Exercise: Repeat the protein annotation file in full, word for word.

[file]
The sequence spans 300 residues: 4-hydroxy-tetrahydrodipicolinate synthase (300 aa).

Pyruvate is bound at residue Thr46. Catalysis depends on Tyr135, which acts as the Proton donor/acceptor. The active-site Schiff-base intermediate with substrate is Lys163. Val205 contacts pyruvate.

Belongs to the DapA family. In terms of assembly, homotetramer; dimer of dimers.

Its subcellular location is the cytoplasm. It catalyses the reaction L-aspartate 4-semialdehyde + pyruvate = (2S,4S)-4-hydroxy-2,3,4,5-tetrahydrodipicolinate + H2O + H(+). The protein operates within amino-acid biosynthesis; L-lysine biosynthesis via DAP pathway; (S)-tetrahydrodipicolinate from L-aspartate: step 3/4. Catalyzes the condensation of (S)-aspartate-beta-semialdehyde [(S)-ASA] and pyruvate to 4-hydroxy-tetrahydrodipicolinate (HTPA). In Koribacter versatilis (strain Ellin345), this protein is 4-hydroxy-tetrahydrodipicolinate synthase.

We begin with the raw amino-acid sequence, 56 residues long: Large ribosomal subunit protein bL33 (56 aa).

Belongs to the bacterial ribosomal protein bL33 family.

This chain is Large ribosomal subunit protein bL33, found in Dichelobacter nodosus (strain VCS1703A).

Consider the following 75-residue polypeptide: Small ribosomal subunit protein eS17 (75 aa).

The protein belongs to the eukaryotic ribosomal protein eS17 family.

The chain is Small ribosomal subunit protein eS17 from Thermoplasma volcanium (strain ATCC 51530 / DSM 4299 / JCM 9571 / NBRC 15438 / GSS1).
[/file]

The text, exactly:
The sequence spans 300 residues: 4-hydroxy-tetrahydrodipicolinate synthase (300 aa).

Pyruvate is bound at residue Thr46. Catalysis depends on Tyr135, which acts as the Proton donor/acceptor. The active-site Schiff-base intermediate with substrate is Lys163. Val205 contacts pyruvate.

Belongs to the DapA family. In terms of assembly, homotetramer; dimer of dimers.

Its subcellular location is the cytoplasm. It catalyses the reaction L-aspartate 4-semialdehyde + pyruvate = (2S,4S)-4-hydroxy-2,3,4,5-tetrahydrodipicolinate + H2O + H(+). The protein operates within amino-acid biosynthesis; L-lysine biosynthesis via DAP pathway; (S)-tetrahydrodipicolinate from L-aspartate: step 3/4. Catalyzes the condensation of (S)-aspartate-beta-semialdehyde [(S)-ASA] and pyruvate to 4-hydroxy-tetrahydrodipicolinate (HTPA). In Koribacter versatilis (strain Ellin345), this protein is 4-hydroxy-tetrahydrodipicolinate synthase.

We begin with the raw amino-acid sequence, 56 residues long: Large ribosomal subunit protein bL33 (56 aa).

Belongs to the bacterial ribosomal protein bL33 family.

This chain is Large ribosomal subunit protein bL33, found in Dichelobacter nodosus (strain VCS1703A).

Consider the following 75-residue polypeptide: Small ribosomal subunit protein eS17 (75 aa).

The protein belongs to the eukaryotic ribosomal protein eS17 family.

The chain is Small ribosomal subunit protein eS17 from Thermoplasma volcanium (strain ATCC 51530 / DSM 4299 / JCM 9571 / NBRC 15438 / GSS1).